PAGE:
Alister Jack says SNP ‘masquerading as a party of government’
The Secretary of State for Scotland Tory MP, Alister Jack, attacked the SNP in the House of Commons in a tense row. SNP MP Stephen Flynn accused the Government of using the Internal Market Bill as “an attack on devolution”. He also referenced comments from Prime Minister Boris Johnson who claimed devolution was a mistake.
Mr Jack quickly retorted that the SNP were separatists attempting to divide the UK with Scottish Independence.
He clarified that Mr Johnson had said that devolution was a mistake in the hands of separatists.
Mr Jack said: “I have frequent discussions with colleagues on the UK Internal Market Bill.
“This Bill is vital to protect seamless trade and jobs across all four corners of the United Kingdom, following the end of the transition period.”
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Mr Stephen Flynn then lashed out at the Government and Boris Johnson and arguing against the statements made by the Prime Minister on devolution.
He said: “What the secretary of state did not say there is that the Internal Market Bill, is a blatant attack on devolution.
“But that should not come as a surprise because three weeks ago, the Prime Minister said that devolution was Tony Blair’s biggest mistake.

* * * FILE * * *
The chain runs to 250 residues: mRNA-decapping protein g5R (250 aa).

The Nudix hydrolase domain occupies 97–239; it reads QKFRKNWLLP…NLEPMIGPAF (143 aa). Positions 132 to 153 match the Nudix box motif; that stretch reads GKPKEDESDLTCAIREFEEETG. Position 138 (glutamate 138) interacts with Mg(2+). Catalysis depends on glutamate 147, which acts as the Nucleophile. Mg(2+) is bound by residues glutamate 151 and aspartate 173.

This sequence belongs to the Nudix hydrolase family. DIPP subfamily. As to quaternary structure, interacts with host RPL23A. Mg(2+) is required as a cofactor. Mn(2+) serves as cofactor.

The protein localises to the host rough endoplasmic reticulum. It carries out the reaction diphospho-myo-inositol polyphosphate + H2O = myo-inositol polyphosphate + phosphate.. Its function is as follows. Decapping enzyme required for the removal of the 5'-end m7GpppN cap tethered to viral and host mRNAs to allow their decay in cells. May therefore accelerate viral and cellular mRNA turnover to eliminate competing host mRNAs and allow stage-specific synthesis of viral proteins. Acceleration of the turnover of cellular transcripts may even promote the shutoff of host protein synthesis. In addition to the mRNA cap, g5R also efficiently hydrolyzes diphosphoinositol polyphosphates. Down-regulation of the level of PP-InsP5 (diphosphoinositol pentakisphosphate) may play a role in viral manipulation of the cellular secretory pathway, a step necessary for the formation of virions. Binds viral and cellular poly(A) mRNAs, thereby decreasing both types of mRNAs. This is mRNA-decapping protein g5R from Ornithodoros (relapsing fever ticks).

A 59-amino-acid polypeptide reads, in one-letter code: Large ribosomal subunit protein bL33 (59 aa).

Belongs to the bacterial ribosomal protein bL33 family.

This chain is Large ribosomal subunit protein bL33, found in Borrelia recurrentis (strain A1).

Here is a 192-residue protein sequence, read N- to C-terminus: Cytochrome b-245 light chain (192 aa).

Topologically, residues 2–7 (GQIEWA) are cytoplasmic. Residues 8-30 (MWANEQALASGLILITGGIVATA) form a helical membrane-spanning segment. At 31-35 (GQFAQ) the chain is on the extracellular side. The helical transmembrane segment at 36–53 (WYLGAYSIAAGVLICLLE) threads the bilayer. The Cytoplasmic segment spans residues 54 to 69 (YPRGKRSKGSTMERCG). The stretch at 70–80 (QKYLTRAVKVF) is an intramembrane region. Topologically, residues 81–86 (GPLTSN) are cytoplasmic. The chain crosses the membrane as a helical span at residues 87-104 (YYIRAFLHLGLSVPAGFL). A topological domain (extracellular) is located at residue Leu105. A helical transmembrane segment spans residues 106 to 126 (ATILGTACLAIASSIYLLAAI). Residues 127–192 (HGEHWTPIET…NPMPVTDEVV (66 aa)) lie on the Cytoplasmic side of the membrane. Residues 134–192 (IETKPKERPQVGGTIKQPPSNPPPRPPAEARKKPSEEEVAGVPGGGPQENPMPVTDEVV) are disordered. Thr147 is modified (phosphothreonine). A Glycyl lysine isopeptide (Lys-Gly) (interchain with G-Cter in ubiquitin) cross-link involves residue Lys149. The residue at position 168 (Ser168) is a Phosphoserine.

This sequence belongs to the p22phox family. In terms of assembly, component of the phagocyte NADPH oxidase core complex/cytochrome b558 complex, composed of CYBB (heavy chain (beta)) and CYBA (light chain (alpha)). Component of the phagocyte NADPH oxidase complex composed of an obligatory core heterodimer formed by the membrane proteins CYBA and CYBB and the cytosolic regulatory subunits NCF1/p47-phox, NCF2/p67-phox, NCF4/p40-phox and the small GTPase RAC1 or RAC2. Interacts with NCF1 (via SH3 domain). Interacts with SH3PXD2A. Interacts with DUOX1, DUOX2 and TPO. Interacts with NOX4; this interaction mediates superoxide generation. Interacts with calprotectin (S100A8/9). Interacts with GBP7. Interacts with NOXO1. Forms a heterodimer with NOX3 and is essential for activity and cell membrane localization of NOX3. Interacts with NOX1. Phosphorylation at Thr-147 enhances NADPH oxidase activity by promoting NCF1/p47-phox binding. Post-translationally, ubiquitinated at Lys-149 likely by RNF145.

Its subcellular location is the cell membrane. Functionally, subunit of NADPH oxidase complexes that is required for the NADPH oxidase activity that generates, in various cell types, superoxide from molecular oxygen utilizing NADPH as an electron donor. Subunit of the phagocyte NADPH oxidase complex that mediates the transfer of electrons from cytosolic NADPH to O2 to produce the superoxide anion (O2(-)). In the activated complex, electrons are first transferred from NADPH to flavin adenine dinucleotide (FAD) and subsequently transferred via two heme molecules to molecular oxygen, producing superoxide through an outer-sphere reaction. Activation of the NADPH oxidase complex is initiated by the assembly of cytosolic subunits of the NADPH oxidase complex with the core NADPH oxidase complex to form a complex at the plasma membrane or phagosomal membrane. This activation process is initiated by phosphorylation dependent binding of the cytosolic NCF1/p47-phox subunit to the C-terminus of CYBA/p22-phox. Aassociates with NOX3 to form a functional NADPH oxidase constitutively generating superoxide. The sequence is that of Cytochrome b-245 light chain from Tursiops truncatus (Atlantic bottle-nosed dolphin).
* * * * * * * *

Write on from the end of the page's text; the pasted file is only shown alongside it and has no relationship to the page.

“A bigger mistake than even the illegal Iraq war, so I ask the Secretary of State, does he disagree with the Prime Minister?”
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During his address, Mr Flynn was also booed by some MPs.
Mr Jack replied: “Well, what the Prime Minister said was that devolution was a mistake when it was set up to be put in the hands of separatists.
“I completely agree with that, I totally agree with that.
“The Scottish National Party is a campaigning organisation for independence, for the separation of the United Kingdom and they are masquerading as a party of Government.”
Members of Parliament in the House of Commons could then be heard cheering loudly.
Mr Johnson has since responded to the criticism he faced on his devolution comments and stated he had been referring to “the way the SNP have handled devolution in Scotland.”
He said: “Just because I have criticised the performance of devolution does not mean I want to oppose devolution as a concept.”
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